These decisions affect specially minority languages, since they have no ofﬁcial status, and thus they are very weak. Unicode Consortium at the moment is far from helping the preservation of languages, which are endangered, but rather helping them to disappear by ignoring their needs.
As described above, the process of adding any glyph is time-consuming. As with any organization, or network, the Unicode Conosrtium has limited time and resources. Should it be less concerned with emojis and more focused on encoding endangered languages? The Unicode Consortium emphasizes that it is aware of the issue and is addressing it:
“Beyond our work standardising emoji, Unicode is tackling some big challenges that might surprise many people,” said Mark Davis, co-founder and president of the Unicode Consortium
“The vast majority of the world’s living languages, close to 98 percent, are ‘digitally disadvantaged’ – meaning they are not supported on the most popular devices, operating systems, browsers and mobile applications.”
He said just “a handful” of African languages are represented online, whilst many world languages are simply not used on the internet.
To help make sure rare languages like Berber, Balinese, Cherokee, Javanese, N’Ko, Pahawh Hmong and Kashmir survive, the Unicode Consortium has travelled the world to gather information on each tongue.
Researchers first aim to understand the structure and history of a language, before producing a standardised form which can be used by all computers.
This is a race against time and will likely be ongoing as certain linguistic communities dwindle in size.
Another way in which emojis interact with the concerns of international law–and in particular human rights law–is the depiction of minorities. Keep in mind that emoji have become ubiquitous and, since they are pictographs, there are different ways in which people can be depicted. Emojis are no longer just bright yellow smiley or frowny faces; skin tone, gender, and other characteristics can be depicted. And, while the specific design of emojis are left to software makers, the basic template of each emoji is set by the Unicode Consortium. The Unicode Consortium FAQ explains that the Consortium:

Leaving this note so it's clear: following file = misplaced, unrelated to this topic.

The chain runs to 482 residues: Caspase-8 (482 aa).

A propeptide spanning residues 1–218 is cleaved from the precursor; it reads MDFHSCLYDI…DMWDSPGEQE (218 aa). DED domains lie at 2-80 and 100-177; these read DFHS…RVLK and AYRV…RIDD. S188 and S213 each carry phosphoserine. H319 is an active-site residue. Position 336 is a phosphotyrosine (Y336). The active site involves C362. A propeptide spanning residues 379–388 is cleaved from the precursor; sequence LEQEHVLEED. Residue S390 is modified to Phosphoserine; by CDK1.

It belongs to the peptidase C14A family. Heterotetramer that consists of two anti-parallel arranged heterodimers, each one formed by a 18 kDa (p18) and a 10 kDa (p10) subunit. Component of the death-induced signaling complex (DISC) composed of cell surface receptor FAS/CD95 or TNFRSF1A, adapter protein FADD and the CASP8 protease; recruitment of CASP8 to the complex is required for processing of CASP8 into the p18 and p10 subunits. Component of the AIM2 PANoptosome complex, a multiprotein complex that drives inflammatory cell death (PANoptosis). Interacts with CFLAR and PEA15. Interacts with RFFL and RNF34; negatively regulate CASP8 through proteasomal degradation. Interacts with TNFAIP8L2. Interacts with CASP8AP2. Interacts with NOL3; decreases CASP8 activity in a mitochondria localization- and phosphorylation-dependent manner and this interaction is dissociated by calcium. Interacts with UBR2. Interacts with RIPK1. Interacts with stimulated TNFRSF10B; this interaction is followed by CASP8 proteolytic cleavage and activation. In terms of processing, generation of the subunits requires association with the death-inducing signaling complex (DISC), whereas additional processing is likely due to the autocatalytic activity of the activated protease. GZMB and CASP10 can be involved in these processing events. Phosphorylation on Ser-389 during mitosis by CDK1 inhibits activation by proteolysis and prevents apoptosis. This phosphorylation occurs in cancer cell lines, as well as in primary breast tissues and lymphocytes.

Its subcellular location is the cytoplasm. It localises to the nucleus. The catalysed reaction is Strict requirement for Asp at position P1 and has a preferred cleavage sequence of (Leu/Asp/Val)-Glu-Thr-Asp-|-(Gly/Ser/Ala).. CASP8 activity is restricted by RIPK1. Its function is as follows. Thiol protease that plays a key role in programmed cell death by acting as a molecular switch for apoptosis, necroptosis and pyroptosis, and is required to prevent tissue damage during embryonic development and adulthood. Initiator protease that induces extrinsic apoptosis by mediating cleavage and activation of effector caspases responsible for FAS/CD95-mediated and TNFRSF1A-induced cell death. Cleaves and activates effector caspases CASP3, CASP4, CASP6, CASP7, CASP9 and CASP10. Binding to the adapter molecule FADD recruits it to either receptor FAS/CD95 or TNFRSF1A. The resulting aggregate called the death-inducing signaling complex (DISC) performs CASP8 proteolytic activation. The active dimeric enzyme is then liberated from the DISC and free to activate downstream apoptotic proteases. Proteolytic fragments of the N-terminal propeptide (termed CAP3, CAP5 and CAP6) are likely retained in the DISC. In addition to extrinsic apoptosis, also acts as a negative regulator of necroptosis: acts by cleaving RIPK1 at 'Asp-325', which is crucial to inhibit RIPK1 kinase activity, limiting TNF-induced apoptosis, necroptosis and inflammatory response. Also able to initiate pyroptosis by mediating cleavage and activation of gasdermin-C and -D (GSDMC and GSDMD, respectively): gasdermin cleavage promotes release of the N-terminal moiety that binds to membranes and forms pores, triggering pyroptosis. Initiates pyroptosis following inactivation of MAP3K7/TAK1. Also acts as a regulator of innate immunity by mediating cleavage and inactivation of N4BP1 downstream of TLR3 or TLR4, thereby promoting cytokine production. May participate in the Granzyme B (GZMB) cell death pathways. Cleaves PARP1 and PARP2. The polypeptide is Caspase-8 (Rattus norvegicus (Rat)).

recommends that such depictions [of people] be as neutral or generic as possible with respect to physical appearance, for example using non-realistic colors for skin tone. Similarly, characters whose name does not require a particular gender, such as U+1F477 CONSTRUCTION WORKER, should be depicted in a gender-neutral way.
However, many emoji users desire to use emoji for people and body parts that display a variety of more realistic skin tones. To support this, many such emoji may be followed by an emoji modifier character that can indicate one of 5 skin tones, based on the Fitzpatrick scale. See Diversity in UTR #51.
Of course, there are many other types of diversity in human appearance besides different skin tones, including different hair styles and color. It is beyond the scope of Unicode to provide an encoding-based mechanism for representing every aspect of human appearance diversity that emoji users might want to indicate. The best approach for communicating very specific human images—or any type of image in which preservation of specific appearance is very important—is the use of embedded graphics…
Not to put too fine a point on it, but the use of emoji has become so widespread, that linguists are studying as to whether emoji-text is becoming so dense as to develop some of the rudiments of language, such as shared meaning, syntax, and grammar. (See, also, 1 and 2.) Especially in light of this, the fact that what can be said via emoji is defined by an industry group has led to discussions of diversity and inclusion as important values.
A reverse of this has been the statements by some governments of actually or possibly banning in their countries the use of emojis that are seen to relate to LGBT issues, such as emojis of same-sex couples holding hands or pictograms of families with same-sex parents.
This is far from the buzz about adding a new emoji for “rolling on the floor laughing.” (Also approved in the new set.) Yet, these are just a few ways in which the process of allocating code for new emojis interacts with such concerns of international lawyers as the role and procedures of non-governmental standard-making bodies, as well as language rights and minority rights. While emojis themselves are often light-hearted, the process of allocating symbols for common usage on digital media and the threat of governments banning the use of certain symbols goes to the heart of some of our concerns as international lawyers.